The landmark research fulfils a government commitment to bring together the best evidence on children and young people’s wellbeing, identifying trends and drivers so that the right support is in place to help them fulfil their potential. The State of the Nation report, which collated the responses of more than 7,000 young people aged from 10 to 24, identified trends that reinforce the government’s emphasis on mobilising mental health awareness and support in schools, including:

  • Ninety-four percent of children felt happy with their family, 91.6% happy with their friends and 94.5% felt they had good or very good health
  • Most young people are happy with their lives, with 82.9% reporting high or very high life satisfaction
  • Age is a clear factor of wellbeing: being older was associated with lower wellbeing
  • Young females were more likely to report that they were recently anxious than males.

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October 2019 - The Activity Trap: Encouraging the Benefits System to Support Activity

A year ago, the Activity Alliance released The Activity Trap: Disabled people’s fear of being active. The report explored the fear among disabled people of losing benefits if seen to be active. This follow up report looks at the headway that has been made to address this situation. The Activity Trap is an important piece of research. Disabled people count for one in five of the UK population, more than 13 million people. However, they remain twice as likely as non-disabled people to be inactive.

The Activity Alliance’s previous research had identified barriers to being active but had not thrown up a challenge that is far more personal for many. It found the need to ask disabled people directly about the subject of benefits specifically because of its sensitive nature. Almost half (47%) of the disabled people said a fear of losing benefits was a barrier to them being more active.

From the report, four key recommendations and four significant discussion points were produced. These helped to begin in addressing the situation. These focused on some of the fears, ambiguity and difficulty involved in being physically active when receiving benefits and financial assistance. This was especially with regard to Personal Independence Payment (PIP).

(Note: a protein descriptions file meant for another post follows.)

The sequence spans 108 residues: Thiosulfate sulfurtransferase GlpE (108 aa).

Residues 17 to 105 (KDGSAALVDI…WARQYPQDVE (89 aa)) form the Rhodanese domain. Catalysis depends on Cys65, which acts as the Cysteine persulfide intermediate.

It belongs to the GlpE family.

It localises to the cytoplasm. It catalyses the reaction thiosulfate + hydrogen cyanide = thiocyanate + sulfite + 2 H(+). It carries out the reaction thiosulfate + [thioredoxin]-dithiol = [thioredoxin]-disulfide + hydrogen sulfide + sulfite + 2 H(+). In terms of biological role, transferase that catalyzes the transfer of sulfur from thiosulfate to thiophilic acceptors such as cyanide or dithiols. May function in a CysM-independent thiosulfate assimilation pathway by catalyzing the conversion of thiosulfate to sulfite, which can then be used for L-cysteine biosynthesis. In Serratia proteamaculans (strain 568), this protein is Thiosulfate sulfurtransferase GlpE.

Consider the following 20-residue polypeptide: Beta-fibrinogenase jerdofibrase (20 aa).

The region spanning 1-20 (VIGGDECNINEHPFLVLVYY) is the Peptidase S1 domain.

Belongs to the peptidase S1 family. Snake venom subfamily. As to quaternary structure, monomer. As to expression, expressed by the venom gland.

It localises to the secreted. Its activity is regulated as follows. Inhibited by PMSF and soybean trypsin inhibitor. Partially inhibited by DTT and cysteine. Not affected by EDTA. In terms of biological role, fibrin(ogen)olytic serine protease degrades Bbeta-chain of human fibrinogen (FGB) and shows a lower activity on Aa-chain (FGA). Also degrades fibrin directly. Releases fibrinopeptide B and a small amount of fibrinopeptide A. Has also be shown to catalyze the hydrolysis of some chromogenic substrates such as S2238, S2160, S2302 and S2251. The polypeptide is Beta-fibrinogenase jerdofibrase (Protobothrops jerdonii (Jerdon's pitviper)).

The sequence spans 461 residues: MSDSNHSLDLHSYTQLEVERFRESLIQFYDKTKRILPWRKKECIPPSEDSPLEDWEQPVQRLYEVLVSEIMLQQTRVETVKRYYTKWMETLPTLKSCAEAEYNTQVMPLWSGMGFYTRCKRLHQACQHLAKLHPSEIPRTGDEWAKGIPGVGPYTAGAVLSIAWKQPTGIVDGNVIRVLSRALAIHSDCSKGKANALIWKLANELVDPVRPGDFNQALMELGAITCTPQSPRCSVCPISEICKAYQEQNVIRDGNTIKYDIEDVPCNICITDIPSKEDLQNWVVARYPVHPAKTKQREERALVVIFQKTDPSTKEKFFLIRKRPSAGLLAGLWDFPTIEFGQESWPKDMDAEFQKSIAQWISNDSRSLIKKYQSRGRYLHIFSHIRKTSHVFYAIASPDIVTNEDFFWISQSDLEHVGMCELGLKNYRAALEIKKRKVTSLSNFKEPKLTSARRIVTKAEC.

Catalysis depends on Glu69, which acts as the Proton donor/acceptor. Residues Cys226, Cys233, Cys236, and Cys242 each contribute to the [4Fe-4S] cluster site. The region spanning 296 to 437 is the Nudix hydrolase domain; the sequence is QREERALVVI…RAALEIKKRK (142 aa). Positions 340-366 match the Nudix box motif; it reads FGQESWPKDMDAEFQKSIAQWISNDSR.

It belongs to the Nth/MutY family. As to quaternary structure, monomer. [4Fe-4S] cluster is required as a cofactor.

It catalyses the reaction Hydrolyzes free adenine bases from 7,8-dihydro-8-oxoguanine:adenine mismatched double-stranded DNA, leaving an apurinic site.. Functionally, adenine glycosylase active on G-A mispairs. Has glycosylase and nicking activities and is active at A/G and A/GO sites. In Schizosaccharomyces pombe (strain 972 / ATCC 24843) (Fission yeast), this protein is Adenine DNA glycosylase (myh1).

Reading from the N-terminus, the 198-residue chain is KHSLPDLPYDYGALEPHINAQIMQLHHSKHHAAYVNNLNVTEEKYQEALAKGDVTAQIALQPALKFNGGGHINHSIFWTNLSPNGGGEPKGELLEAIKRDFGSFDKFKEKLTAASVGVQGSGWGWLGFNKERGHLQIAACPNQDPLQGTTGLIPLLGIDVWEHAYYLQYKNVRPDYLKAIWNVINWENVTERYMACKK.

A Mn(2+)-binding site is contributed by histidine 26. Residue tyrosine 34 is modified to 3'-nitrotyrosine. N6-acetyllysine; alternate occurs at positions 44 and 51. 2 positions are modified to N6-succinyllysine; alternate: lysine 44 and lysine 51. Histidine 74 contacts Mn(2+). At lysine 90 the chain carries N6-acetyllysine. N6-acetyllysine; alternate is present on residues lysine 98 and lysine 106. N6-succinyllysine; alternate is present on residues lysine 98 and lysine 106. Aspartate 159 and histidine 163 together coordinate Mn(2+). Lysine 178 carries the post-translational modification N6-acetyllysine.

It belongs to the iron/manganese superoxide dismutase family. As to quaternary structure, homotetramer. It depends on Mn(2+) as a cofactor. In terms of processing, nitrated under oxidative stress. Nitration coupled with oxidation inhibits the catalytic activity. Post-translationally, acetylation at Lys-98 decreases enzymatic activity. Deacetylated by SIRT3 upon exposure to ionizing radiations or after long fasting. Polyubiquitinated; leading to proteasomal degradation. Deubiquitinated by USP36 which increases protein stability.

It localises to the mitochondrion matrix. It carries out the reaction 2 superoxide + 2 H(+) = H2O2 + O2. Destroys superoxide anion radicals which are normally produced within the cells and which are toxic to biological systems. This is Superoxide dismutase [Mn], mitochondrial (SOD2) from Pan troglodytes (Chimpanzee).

The recommendations fell into three broad groups:

  1. Policy and the benefits process
  2. Guidance and support for disabled people
  3. Attitudes and perceptions among disabled and non-disabled people.

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October 2019 - Mind and the EFL Launch 'Goals Worth Talking About' Campaign

Mind and the English Football League (EFL), have launched an awareness campaign for World Mental Health Day 2019, Goals Worth Talking About. Football fans at a number of EFL clubs across the country have voted for their club’s most iconic EFL moment; each of which is set to be immortalised as street art in their respective cities. The murals will appear around the country with the aim of highlighting how football is often a conversation starter, and the importance of talking when it comes to mental health support. The campaign is the latest activity by Mind and the EFL, who are currently in year two of their ground-breaking charity partnership which aims to improve the nation’s mental health and wellbeing and the approach to mental health in football.

Fans from Sunderland, Leeds United, Preston North End, Bristol City, Bristol Rovers, Cardiff City, West Bromwich Albion and Leyton Orient have voted for their favourite EFL goals via their club’s social channels and can look forward to seeing the goals brought to life through live street art in key city centre locations. Running from the 3rd October until World Mental Health Day on the 10th October, a new piece of artwork will be created in a different city each day, before photography of the murals will be displayed at special gallery exhibition in London.

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October 2019 - Physios Group Launches Strengthening Initiative Using National Lottery Funding

The Chartered Society of Physiotherapists (CSP) has announced an innovative project with Sport England and the Centre for Ageing Better to find the best ways to promote the benefits of maintaining and improving muscle strength for people visiting their physiotherapist.

The 15-month initiative will explore people’s understanding and perceptions of the importance of regular strength and balance activities and create messaging and approaches that will help more people meet activity guidelines. These guidelines recommend all adults do activities that challenge the muscles at least twice a week.